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Case Report Successful Hysterectomy and Therapeutic Hypothermia Following Cardiac Arrest due to Postpartum Hemorrhage
Kwang Ho Lee, M.D.1, Seong Jin Choi, M.D.2, Yeong Gwan Jeon, M.D.1, Raing Kyu Kim, M.D.1, Dae Ja Um, M.D.1
Korean Journal of Critical Care Medicine 2016;31(4):359-363.
Published online: November 30, 2016
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1Department of Anesthesiology and Pain Medicine, Yonsei University Wonju College of Medicine, Wonju, Korea

2Department of Obstetrics and Gynecology, Yonsei University Wonju College of Medicine, Wonju, Korea

Correspondence to: Dae Ja Um, Department of Anesthesiology and Pain Medicine, Yonsei University Wonju College of Medicine, 20 Ilsan-ro, Wonju 26426, Korea Tel: +82-33-741-1526, Fax: +82-33-742-8198 E-mail:
• Received: April 25, 2016   • Revised: June 28, 2016   • Accepted: July 21, 2016

Copyright © 2016 The Korean Society of Critical Care Medicine

This is an Open Access article distributed under the terms of the Creative Commons Attribution Non-Commercial License ( which permits unrestricted non-commercial use, distribution, and reproduction in any medium, provided the original work is properly cited.

  • Postpartum hemorrhage is a common cause of maternal mortality; its main cause is placenta accreta. Therapeutic hypothermia is a generally accepted means of improving clinical signs in postcardiopulmonary resuscitation patients. A 41-year-old pregnant woman underwent a cesarean section under general anesthesia at 37 weeks of gestation. After the cesarean section, the patient experienced massive postpartum bleeding, which led to cardiac arrest. Once spontaneous circulation returned, the patient underwent an emergency hysterectomy and was placed under therapeutic hypothermia management. The patient recovered without neurological complications.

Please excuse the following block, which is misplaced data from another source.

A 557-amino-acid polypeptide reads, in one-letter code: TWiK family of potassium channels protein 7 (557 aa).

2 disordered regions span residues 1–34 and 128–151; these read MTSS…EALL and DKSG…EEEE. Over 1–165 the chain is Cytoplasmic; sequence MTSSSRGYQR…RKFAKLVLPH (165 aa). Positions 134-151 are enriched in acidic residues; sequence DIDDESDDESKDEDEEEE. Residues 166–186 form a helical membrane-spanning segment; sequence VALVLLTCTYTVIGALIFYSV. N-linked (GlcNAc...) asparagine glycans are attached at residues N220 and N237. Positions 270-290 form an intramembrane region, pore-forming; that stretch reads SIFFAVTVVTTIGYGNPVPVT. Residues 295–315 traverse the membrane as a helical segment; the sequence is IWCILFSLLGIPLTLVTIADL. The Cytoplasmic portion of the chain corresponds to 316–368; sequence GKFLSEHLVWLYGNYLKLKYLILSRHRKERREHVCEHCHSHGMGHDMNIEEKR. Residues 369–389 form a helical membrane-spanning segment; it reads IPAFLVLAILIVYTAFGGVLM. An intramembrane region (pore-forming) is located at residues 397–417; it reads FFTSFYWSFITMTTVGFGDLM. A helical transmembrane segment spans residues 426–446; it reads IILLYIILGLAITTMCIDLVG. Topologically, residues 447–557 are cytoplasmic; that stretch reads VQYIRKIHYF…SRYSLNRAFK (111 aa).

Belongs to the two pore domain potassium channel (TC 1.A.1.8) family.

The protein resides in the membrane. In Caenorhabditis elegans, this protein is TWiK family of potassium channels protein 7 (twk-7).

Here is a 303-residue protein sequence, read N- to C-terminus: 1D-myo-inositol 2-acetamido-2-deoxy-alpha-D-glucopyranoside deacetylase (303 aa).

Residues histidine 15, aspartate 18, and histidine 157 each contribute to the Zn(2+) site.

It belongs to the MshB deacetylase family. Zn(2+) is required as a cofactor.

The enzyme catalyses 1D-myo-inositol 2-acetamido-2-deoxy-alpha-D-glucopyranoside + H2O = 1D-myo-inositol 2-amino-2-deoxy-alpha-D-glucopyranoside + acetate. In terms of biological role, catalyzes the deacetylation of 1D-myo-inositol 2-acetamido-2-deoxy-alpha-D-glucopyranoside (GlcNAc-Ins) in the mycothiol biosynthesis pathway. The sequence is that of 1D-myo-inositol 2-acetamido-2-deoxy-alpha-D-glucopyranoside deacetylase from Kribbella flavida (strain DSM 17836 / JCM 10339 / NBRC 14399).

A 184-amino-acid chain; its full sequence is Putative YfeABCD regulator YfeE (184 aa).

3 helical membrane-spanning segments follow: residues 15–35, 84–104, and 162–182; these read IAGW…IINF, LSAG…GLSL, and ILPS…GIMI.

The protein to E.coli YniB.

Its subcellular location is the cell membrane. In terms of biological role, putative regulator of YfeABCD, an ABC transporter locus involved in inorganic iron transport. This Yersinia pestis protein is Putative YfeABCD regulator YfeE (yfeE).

Postpartum hemorrhage after delivery is an obstetric emergency leading to hemodynamic instability and has a high mortality rate unless treated immediately.[1,2] Factors such as uterine atony, placenta accreta, premature rupture of membranes (PROM), and amniotic embolism are the main causes of postpartum hemorrhage.[3] Placenta accreta occurs when the placenta attaches abnormally to the myometrium. Therapeutic hypothermia (TH) is a generally accepted means of improving clinical results in cardiac arrest survivors; the guidelines provided by the American Heart Association in 2010 are typically used.[4] We report the case of a pregnant woman who experienced postpartum hemorrhage after emergency cesarean section (C-section) and suffered a cardiac arrest. After cardiopulmonary resuscitation (CPR), she underwent hysterectomy and was put under TH. She recovered without neurological complications or organ failure.